Pennsylvania DEP awards reclamation contract to Rosebud Mining

The Pennsylvania Department of Environmental Protection (DEP) has awarded a roughly $13.5m competitively bid contract to Rosebud Mining Co. to remediate and reclaim a 62-acre abandoned mine site in the community of Ehrenfeld, in Cambria County.

The DEP announced the contract award in a March 8 news release.

“We can finally award a contract to reclaim this unsightly and hazardous abandoned coal refuse pile,” said John Quigley, DEP Secretary. “Two years ago, the original bids for this project came in far too high, preventing this public health and safety project from moving forward. The project design was reworked and locating a nearby site to place refuse material resulted in a cost reduction to allow the contract to proceed.”

 Of the four competitive bids received, Rosebud was the lowest qualified bidder. Previous bids for this project reached as high as $21.6m.

The site is a visual blight on the community, and includes a coal refuse pile that towers over the more than 100 nearby homes and buildings. The steep pile poses dangers for riders of all-terrain vehicles on the site, DEP said.

The project, expected to last three years, involves hauling 3.2 million tons of coal refuse to the nearby permitted facility being reclaimed by the mine operator. The reclamation includes extinguishing a five-acre portion of the pile currently burning, and reducing fines (sediment comprised of small coal pieces and dust) running into the adjacent stream, an unnamed tributary to the Little Conemaugh River.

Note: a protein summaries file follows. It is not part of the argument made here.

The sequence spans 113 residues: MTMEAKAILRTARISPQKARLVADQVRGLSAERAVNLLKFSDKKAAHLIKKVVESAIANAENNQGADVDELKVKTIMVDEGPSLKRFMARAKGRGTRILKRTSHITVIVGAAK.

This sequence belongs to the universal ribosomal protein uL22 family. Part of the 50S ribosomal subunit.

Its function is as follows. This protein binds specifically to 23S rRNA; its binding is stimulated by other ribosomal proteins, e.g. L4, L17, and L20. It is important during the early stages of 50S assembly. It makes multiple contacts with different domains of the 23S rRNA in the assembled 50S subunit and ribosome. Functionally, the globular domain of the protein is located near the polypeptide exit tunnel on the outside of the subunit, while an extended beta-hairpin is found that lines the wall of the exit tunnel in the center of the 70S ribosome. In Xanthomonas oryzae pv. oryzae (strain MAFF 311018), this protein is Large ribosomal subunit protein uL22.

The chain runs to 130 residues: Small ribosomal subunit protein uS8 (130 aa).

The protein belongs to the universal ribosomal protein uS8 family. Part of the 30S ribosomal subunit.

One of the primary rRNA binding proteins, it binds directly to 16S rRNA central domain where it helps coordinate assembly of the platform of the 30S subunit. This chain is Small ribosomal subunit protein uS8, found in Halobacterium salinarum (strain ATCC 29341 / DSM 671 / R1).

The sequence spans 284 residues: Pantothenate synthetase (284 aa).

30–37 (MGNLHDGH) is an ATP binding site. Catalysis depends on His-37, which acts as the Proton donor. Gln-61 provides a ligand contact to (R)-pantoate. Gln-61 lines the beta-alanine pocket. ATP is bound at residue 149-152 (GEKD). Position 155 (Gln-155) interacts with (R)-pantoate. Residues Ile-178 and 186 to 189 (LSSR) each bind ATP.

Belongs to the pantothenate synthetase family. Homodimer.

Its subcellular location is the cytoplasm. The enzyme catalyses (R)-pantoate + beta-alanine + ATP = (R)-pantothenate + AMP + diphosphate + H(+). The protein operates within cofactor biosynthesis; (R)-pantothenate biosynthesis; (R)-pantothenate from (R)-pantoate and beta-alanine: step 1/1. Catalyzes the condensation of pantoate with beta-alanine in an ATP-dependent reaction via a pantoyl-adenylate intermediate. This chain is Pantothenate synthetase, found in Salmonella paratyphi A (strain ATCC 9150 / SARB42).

Highly acidic runoff from the pile has flowed into the stream and river for many years and will be eliminated by the project.

 The reclamation plans include improved drainage, tree plantings, and the development of a recreational park on a portion of the site, due to its location along the “Path of the Flood Trail,” commemorating the 1889 Johnstown flood.

The contract enables the company to recall 40 recently laid-off miners to complete the reclamation work. Most of the funding is provided through Pennsylvania’s 2016 federal Abandoned Mine Land (AML) Grant, derived from a fee on coal.

This project is one of several being pursued as part of the Little Conemaugh River Restoration Project.

About Wayne Barber 4201 Articles
Wayne Barber, Chief Analyst for the GenerationHub, has been covering power generation, energy and natural resources issues at national publications for more than 20 years. Prior to joining PennWell he was editor of Generation Markets Week at SNL Financial for nine years. He has also worked as a business journalist at both McGraw-Hill and Financial Times Energy. Wayne also worked as a newspaper reporter for several years. During his career has visited nuclear reactors and coal mines as well as coal and natural gas power plants. Wayne can be reached at